California Gov. Jerry Brown announced Thursday that he will travel to Vatican City later this month to discuss climate change and modern slavery with dignitaries including Pope Francis as the governor seeks to burnish his legacy as a climate change activist.
Brown, a former Jesuit seminarian, plans to attend a two-day event starting July 21 hosted by the Pontifical Academies of Sciences and Social Sciences.
The focus is on two issues highlighted in the pope's recent teaching document, called an encyclical, in which he chastised international lawmakers for failing to adopt effective, long-term policies that would protect the environment and help those who suffer most from global warming.
"In the spirit of the pope's encyclical, this unprecedented gathering of global leaders is a wake-up call to face up to the common threats of climate change and human exploitation,'' Brown said in a statement. "This is about the future of humanity and how we as humans live and treat one another and the natural world around us.''
It comes on the heels of his address this week to the Climate Summit of the Americas in Toronto, Canada, where he warned that the world is on a collision course with fossil fuels, and is part of a broader effort by Brown in his final term as governor to be lead on reducing greenhouse gas emissions.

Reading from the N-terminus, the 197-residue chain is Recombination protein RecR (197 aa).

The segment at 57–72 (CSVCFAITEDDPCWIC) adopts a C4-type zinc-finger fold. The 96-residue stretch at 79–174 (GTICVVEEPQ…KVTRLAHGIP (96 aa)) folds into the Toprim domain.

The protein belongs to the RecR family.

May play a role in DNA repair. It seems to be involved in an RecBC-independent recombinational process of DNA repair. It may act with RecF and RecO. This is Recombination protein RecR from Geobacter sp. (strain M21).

A Brown-sponsored bill pending in the state Legislature would set what the administration calls the most aggressive carbon reduction benchmark in North America. California aims to boost statewide renewable electricity use to 50 percent, have drivers use half as much gasoline and make buildings twice as efficient under the proposal.
But the Democratic governor has also faced continued criticism from environmentalists who are angry at his administration's support for hydraulic fracturing for oil and gas, its aggressive approval of other oil and gas exploration and his plan to build two massive twin tunnels to ship water from Northern California to Southern California.
The tunnels would further contain flows from the largest estuary on the West Coast of the Americas. Environmental and wildlife regulators, environmental groups, farmers and fishermen say the project would cause unacceptable increases in deaths among endangered native species, and further degrade water for wildlife and people in general.
The Vatican event will be attended by the pope, representatives of the United Nations and mayors and governors from around the world, the governor's office said.
The meeting of local and regional officials comes as national governments attempt to reach an agreement to reduce emissions before they gather in Paris for the United Nations Climate Change Conference in December.